So, sometimes it dawns on you that your not in Kansas anymore.
The dawning can creep up on you slowly. A gnawing feeling inside that you’re kinda different from the people you’re surrounded by. Or that you’re getting in the way as your crew are trying to get things done. Maybe your style has shifted. Or maybe it has dated.
Or maybe the goalposts of your Kansas team have moved away so far, you can’t see which direction you’re meant to kick at all.
Sometimes, you can realise you’re not in Kansas anymore with a thud. This is because your house is picked up by a cyclone, swirls around in a life-flash hallucination for a bit and is then dropped on a wicked witch. You open your smashed-house door to a different coloured land. A place where everyone is very short, wears excess stage make-up and sings constantly to you about where you could be going and what you could be doing.
The positive is that you get a kick-arse new pair of shoes out of the gig. The bad bit is, in realising you’re not in Kansas anymore -you wonder where the hell you are.
And how you arrived there in the first place.
It was last Tuesday at my rental letterbox that I realised I wasn’t in Kansas anymore. The deal with renting is that you give the house back exactly as you receive it. This means no nails in the walls, no blue-tack on the doors and no stickers on the letterbox stating “please, no junk mail”. Meaning for the first time since about 2002, I’ve been receiving shopping catalogues. I remember scanning through the glossy adverts when I was in my 20’s. Searching for Brunswick’s cheapest slab of Vic and to see if Coles had ice-cream on sale. Last Tuesday – many moons past my late twenties – I found myself standing at my rental letterbox. Rummaging with glee through the glossy adverts in the assortment of end of season sales. It was as I was pouring over the latest E&S kitchen appliances and spec-savers deals not only did it dawn on me that I wasn’t in Kansas anymore,
but that I hadn’t been there for a very, very long time.
Think standing balance, seated twists and inversion.
Today marks our autumn equinox. It is when the day and the night both exactly 12 hours long and therefore are of equal length in time. It means that from here on in, the sun – our primal source of light and life – will start to recede and in doing so, taking the colour, the fertility and the warmth of Mother Earth with it. Leaving us falling into a darker, colder and quieter space as we transition towards the contemplative months of Autumn and Winter. At this time we may question our relationship with life and death; with hope and regret; and with desire and fear.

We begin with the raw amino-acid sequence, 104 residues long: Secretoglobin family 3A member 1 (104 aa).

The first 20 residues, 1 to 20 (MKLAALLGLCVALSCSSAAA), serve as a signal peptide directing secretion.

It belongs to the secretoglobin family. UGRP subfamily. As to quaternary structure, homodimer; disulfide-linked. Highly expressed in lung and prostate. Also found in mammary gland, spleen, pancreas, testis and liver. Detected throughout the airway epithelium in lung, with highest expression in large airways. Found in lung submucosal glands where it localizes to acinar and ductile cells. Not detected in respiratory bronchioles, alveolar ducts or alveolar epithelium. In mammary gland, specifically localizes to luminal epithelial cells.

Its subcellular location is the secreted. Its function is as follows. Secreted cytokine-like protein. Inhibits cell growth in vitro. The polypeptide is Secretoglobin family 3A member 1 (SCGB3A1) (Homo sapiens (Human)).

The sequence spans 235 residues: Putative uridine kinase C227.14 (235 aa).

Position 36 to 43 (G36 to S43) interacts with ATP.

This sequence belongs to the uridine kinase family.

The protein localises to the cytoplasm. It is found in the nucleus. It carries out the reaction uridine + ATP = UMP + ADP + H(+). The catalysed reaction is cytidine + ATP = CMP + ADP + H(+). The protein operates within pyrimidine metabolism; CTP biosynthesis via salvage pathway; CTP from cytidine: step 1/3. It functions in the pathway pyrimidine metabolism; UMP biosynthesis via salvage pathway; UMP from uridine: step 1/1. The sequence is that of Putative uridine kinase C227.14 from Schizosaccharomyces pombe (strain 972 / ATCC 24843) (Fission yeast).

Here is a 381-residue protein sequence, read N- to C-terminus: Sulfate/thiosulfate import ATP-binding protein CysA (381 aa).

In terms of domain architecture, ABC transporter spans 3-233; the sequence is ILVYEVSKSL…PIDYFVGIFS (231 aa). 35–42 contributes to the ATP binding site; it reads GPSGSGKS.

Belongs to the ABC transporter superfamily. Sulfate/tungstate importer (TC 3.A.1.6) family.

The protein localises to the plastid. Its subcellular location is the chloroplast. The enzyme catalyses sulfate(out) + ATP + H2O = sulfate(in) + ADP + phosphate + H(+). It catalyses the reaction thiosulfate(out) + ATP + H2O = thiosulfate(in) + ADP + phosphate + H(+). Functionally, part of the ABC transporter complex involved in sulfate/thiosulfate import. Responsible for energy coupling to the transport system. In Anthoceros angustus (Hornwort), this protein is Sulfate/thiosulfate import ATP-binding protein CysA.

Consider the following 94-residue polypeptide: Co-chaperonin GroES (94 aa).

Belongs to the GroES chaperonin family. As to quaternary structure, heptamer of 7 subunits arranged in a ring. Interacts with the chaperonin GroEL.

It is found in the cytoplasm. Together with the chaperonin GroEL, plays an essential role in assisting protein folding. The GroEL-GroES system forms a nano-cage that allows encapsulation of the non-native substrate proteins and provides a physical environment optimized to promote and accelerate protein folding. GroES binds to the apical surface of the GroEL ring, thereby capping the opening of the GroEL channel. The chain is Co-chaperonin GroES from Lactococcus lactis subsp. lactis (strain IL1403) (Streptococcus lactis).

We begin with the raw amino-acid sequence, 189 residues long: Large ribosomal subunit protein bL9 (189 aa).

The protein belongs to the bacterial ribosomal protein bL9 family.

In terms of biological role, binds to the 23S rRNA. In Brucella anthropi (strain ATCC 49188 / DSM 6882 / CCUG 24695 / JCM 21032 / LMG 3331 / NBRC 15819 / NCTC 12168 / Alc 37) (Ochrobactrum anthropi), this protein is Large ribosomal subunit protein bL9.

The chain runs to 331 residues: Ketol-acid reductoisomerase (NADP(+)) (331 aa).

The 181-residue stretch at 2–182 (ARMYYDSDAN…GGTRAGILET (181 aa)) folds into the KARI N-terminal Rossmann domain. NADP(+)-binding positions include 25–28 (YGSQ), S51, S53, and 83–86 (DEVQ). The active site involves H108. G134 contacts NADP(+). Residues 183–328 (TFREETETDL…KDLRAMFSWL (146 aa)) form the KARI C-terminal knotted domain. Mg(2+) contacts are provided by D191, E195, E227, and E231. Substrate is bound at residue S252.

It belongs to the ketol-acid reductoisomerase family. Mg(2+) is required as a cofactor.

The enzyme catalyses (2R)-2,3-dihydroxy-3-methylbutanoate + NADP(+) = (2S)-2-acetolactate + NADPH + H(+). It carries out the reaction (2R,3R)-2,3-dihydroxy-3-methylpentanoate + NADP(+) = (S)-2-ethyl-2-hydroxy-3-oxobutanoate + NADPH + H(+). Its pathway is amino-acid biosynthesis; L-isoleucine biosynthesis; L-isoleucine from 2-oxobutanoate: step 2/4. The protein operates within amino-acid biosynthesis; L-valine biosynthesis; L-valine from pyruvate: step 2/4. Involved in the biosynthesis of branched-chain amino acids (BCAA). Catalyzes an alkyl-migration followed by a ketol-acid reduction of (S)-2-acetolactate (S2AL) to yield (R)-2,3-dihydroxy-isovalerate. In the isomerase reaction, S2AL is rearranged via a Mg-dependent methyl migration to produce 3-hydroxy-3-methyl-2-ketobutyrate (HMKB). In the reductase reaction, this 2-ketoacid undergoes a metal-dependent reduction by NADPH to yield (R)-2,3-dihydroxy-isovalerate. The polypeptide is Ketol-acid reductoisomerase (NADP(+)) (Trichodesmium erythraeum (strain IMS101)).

It’s a time when we may feel that we’re out of step with those around us. That we feel misunderstood, or unseen or unheard. That despite our sparkly shoes and the great soundtrack we are sung, the stage leaves us feeling like it’s all too make-believe. It may mean that where we are just isn’t our truth. That what we are putting out is too removed from what we hold within. And even though we’re not sure why, it just doesn’t feel right to do it anymore.
The recognition of the cycle of the sun asks of us to consider our part within the cyclic nature of creation. To consider the balance between our outer expression of our personality and our inner knowing of ourself. The annual journey of the sun reminds us that that there is a time to put ourselves out there, to live bold and to work hard. Just as there is a time to draw ourselves inwards, to reside quietly and to rest deep. In this way, we feel where we are fully. We experience what have freely. And we come to know ourselves more deeply.
Last Tuesday, I realised abruptly once again that 2002 is gone and has left me here as a middle age woman. A woman who has a hankering for old school style kitchen appliances and who now needs prescription reading glasses. It’s an age where it now takes me the better half of a year to get through a slab of beer and now ice-cream is a “sometimes food.” Life has shifted through me and with me. Giving me the love of my life and my 3 small ones to learn more from. Giving me the strength to say that I’m different but that I stand by what I believe. Giving me the gift of knowing that I am one with more than just what I do.
And that what I do doesn’t define who I am.
I know am supported in my journey. That I don’t have to compromise myself with noise. That I can dance when I want to and to a completely different age-appropriate song.
In 2002, I began the journey as a yoga teacher. I hungrily grabbed all the teaching and practice I could find and morphed it into a style of my own. I started teaching classes in Clifton Hill. I charged my students 12 dollars a class and couldn’t believe that people kinda liked it. That they continued to come back for more. Everything I earned I would then spend on yoga workshops, weekend intensives and long-term retreats. Back then, the average cost of a slab of VB was 30 dollars. You could get 4 litres of ice-cream for 5.
In term 2 2016, for the first time in 14 years of teaching, I will put the prices up for my classes. Not only because beer and ice-cream is more expensive, but because now, I’m worth it too. My classes ask of you to feel that you are supported and that you are too are connected to more than yourself. That your inner voice holds potent power and that you deserve for that voice to be heard. That you can rest as hard as you work and that you can walk through your wildest fears.
Because none of us are in Kansas anymore. We are all here under the 2016 Autumn Equinox sky. Shaped by our surrounding landscapes. Coloured by the receding sunlight. Opening to a richer space of love.
Where no matter where we find ourselves, we can celebrate our true selves.
(Check www.barwonheadsyoga.com for full timetable and prices.)